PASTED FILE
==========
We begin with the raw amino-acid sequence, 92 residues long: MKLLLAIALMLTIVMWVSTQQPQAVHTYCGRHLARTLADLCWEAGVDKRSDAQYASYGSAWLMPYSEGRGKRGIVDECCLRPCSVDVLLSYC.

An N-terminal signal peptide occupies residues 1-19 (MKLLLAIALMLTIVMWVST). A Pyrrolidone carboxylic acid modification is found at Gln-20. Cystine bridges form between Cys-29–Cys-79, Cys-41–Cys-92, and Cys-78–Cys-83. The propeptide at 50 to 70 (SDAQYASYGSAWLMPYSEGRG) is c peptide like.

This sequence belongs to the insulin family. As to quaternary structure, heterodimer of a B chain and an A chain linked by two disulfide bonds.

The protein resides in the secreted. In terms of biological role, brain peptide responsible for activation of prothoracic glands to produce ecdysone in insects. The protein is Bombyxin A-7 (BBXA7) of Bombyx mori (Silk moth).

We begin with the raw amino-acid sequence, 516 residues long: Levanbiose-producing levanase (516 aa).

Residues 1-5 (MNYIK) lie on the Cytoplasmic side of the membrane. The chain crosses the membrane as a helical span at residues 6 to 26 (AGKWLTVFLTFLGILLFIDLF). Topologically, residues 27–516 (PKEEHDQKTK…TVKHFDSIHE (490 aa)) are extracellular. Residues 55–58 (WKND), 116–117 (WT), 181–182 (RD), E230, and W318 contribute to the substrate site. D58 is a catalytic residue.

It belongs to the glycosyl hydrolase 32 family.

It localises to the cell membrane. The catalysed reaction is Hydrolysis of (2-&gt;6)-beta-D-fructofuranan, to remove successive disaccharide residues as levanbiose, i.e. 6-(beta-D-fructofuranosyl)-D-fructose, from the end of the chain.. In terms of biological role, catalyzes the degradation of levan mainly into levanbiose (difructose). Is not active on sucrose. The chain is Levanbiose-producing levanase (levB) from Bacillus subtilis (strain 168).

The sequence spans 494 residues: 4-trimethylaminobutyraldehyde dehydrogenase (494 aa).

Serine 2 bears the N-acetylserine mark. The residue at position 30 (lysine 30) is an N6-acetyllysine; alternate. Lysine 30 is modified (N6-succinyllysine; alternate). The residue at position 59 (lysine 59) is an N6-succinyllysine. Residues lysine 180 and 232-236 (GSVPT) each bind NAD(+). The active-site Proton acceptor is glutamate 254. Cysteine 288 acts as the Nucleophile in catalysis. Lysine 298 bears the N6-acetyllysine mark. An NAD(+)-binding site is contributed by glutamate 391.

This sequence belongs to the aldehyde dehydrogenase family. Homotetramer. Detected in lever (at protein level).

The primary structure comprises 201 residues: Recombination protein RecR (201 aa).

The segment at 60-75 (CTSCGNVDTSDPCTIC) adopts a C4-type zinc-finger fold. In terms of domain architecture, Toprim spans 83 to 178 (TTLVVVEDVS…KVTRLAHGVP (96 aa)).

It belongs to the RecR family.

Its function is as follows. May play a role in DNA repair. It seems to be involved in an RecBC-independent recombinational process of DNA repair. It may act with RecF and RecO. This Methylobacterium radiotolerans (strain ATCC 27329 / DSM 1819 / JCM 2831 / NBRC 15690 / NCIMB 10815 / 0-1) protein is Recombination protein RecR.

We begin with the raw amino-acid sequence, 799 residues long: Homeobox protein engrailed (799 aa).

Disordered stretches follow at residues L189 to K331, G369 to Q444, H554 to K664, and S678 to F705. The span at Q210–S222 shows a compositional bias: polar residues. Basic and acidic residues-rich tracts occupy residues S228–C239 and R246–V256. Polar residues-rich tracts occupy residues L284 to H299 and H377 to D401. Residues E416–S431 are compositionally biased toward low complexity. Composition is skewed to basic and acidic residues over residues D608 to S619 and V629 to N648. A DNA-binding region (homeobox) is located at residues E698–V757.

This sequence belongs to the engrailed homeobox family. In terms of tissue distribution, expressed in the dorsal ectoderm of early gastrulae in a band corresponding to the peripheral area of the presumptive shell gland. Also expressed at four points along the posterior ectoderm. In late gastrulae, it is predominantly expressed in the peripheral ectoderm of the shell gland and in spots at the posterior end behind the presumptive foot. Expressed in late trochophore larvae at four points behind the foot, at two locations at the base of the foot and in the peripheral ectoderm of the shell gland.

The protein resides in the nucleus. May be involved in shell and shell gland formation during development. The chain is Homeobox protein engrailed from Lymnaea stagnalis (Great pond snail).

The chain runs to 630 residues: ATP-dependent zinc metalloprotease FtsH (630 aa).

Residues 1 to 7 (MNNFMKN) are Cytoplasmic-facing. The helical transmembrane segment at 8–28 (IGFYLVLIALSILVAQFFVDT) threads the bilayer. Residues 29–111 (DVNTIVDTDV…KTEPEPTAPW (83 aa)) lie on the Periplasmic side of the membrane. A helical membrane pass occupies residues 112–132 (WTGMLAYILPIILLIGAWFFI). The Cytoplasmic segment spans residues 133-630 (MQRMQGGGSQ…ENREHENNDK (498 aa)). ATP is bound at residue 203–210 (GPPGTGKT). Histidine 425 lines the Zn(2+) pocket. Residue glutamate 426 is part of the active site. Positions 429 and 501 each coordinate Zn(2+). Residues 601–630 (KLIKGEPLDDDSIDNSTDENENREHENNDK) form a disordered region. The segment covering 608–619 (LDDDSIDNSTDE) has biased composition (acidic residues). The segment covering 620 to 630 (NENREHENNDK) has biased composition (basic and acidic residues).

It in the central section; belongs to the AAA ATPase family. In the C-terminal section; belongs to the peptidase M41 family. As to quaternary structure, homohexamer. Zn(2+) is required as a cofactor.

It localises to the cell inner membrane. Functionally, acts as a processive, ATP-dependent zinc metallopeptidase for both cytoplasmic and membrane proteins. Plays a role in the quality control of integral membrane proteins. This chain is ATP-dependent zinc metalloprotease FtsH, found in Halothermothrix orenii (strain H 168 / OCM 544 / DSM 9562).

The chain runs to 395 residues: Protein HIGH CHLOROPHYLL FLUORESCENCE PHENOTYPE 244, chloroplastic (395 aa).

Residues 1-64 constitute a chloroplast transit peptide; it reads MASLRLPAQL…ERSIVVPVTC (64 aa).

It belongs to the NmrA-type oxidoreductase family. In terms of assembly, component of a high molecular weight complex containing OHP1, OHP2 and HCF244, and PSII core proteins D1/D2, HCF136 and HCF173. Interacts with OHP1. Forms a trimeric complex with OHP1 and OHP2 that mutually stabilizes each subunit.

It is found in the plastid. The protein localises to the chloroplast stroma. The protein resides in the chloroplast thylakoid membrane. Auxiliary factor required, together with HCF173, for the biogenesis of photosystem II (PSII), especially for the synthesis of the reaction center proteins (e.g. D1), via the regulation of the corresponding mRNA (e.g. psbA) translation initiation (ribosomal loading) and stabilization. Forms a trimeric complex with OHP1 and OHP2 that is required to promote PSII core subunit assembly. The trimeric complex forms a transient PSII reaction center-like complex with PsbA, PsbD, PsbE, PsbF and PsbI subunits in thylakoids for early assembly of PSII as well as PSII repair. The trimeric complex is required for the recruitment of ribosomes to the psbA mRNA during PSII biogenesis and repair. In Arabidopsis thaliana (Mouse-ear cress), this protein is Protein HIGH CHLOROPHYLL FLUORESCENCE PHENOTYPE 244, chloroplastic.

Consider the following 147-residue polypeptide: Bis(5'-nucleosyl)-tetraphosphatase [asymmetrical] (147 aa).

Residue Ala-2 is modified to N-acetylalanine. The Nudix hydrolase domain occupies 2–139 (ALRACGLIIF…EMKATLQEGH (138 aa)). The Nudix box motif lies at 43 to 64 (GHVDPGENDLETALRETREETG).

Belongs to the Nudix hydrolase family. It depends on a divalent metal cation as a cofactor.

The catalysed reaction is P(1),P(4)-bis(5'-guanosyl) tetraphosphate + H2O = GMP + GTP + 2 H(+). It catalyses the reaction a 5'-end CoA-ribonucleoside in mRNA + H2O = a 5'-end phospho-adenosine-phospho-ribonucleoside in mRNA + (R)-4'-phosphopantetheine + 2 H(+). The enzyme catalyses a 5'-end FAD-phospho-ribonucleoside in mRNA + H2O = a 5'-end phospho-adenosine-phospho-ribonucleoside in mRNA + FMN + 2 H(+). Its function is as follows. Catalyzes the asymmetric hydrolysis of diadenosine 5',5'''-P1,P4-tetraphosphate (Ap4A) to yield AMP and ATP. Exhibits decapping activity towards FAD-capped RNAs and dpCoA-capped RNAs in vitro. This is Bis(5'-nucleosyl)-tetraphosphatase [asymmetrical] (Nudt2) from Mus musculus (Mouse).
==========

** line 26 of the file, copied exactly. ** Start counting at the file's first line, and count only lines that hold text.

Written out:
It belongs to the NmrA-type oxidoreductase family. In terms of assembly, component of a high molecular weight complex containing OHP1, OHP2 and HCF244, and PSII core proteins D1/D2, HCF136 and HCF173. Interacts with OHP1. Forms a trimeric complex with OHP1 and OHP2 that mutually stabilizes each subunit.